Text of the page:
Heavy storms late Sunday night and early Monday morning dropped nearly nine inches of rain on portions of Fannin County, officials with the National Weather Service said Monday. Despite the heavy rains and winds that gusted up to 70 miles per hour, damage seemed minimal throughout the area, Grayson County Office of Emergency Management officials said.

That storm came just two days after a separate storm system blew through the region leaving wind damage to trees and structures, and power outages in its wake. Friday’s storms left nearly 2,200 residents without power Friday night and into Saturday.

“(There are) no reports of significant damage from last night (and) no real updates on Friday either,” Grayson County Office of Emergency Management Coordinator Sarah Somers said Monday in a text message. “Because it is a holiday, most folks are just going about the business of cleaning up.”

National Weather Service Meteorologist Jennifer Dunn said the Fort Worth office had received no reports of significant weather or damage from Sunday’s storms. Rainfall from the system varied widely based on location, she said, noting portions of Grayson County received anywhere from about 0.1 inches of rain to just over an inch of precipitation. About 0.6 inches of rain was recorded at North Texas Regional Airport — Perrin Field, Dunn said.

The highest winds in the storm were reported near Durant, where gusts close to 70 mph were recorded, she said.

Meanwhile, Fannin County appears to have gotten the brunt of the rainfall, with reports of nearly nine inches of precipitation as the system continued to drop rainfall on the region throughout the night, she said. Fannin County Emergency Management Coordinator Darrell Brewer said he was uncertain about the nine inches of rainfall that was reported. However, areas near Telephone were reporting nearly seven inches of rain, he said.

Despite this, damage appears to be minimal from the storm, and was limited to broken tree limbs and flooding in low-lying areas that are prone to flooding, he said.

After reporting minimal damage to trees due to wind in Denison, Fire Chief Gregg Loyd said the department temporarily lost radio support for about two and a half hours during the storm. The department has lost power in the past, Loyd said, but this was the first time that the radio system has been knocked offline during a storm. During the interim, Loyd said the department used the police department channels for communications.

“We’ve had outages before, but people who have been here longer than me cannot recall this ever happening,” he said.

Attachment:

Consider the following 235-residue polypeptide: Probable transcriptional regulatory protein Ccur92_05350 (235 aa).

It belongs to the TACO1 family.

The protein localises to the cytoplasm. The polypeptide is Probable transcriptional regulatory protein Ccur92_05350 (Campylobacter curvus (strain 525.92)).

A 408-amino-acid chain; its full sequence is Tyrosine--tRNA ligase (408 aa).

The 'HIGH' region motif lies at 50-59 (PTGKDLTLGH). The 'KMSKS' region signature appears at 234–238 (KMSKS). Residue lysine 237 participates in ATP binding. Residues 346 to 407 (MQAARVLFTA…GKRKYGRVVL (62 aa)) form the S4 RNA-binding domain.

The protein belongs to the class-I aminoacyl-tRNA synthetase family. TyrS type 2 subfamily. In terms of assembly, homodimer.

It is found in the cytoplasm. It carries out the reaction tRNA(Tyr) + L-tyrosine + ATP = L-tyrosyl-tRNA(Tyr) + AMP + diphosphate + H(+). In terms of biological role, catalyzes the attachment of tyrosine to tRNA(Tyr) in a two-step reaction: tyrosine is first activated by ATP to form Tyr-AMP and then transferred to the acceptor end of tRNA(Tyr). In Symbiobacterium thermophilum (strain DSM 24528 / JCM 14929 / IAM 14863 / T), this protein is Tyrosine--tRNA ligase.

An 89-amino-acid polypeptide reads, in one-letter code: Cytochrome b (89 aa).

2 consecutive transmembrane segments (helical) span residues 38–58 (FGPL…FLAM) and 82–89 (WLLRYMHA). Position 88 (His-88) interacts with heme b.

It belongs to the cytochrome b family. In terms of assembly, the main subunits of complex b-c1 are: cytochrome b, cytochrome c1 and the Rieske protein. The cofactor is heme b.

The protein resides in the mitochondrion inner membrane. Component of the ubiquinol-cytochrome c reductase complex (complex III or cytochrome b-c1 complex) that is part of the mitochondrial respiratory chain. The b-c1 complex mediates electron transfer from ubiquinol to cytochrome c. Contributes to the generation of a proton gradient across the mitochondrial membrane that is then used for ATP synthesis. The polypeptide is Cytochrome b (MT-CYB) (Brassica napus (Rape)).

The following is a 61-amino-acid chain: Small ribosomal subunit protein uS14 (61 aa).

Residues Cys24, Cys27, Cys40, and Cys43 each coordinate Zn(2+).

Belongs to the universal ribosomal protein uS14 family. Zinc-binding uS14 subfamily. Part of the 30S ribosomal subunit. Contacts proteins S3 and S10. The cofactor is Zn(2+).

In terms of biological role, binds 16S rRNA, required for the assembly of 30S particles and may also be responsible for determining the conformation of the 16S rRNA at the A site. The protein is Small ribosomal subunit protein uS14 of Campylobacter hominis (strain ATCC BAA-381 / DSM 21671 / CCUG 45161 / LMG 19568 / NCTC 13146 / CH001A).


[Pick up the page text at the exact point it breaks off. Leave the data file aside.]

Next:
The issue appears to be related to a repeater located on Parkdale Lane, he said. By Monday morning, the radio channel was restored, but Loyd said he has yet to look into the outage. Loyd added that he is considering adding a backup repeater unit to the location to prevent this from happening again in the future.

In addition to the radio outage, Loyd said the department received some reports of temporary construction signs near U.S. Highway 75 and Morton Street blowing into traffic and striking cars during Sunday’s storms. However, damage seemed to be minimal and the signs did not cause any wrecks, he said.

Calls to the city of Sherman for comment on Sunday’s storms were not immediately returned Monday.

Somers said damage from Friday’s storms were mostly restricted to fences, trees and power poles and some manufactured homes. When asked where the damage seemed to be focused, Somers said it was mostly small, isolated incidents across the county, including areas near Denison, Pottsboro, Whitewright, Sherman, Luella, Gunter and Howe.

When Yonika Emmons Wilson returned to her residence in Sherman Saturday morning, she was greeted by water damage that occurred when the roof of her home was blown off during the storm. Estimates for the damage are at least $3,000, she said. Since then, the owner of the home has put a tarp over the roof and told Wilson she can stay at the property for now.

“I will not let my kids inside the house because the ceiling is falling in due to the water in the insulation,” she said via Facebook message.

Wilson said she plans to go to the home Tuesday to collect what she can from the home. Currently, she is living with family until the issue can be resolved, she said.

“(I’m) not sure what next week or month holds for my family,” she said.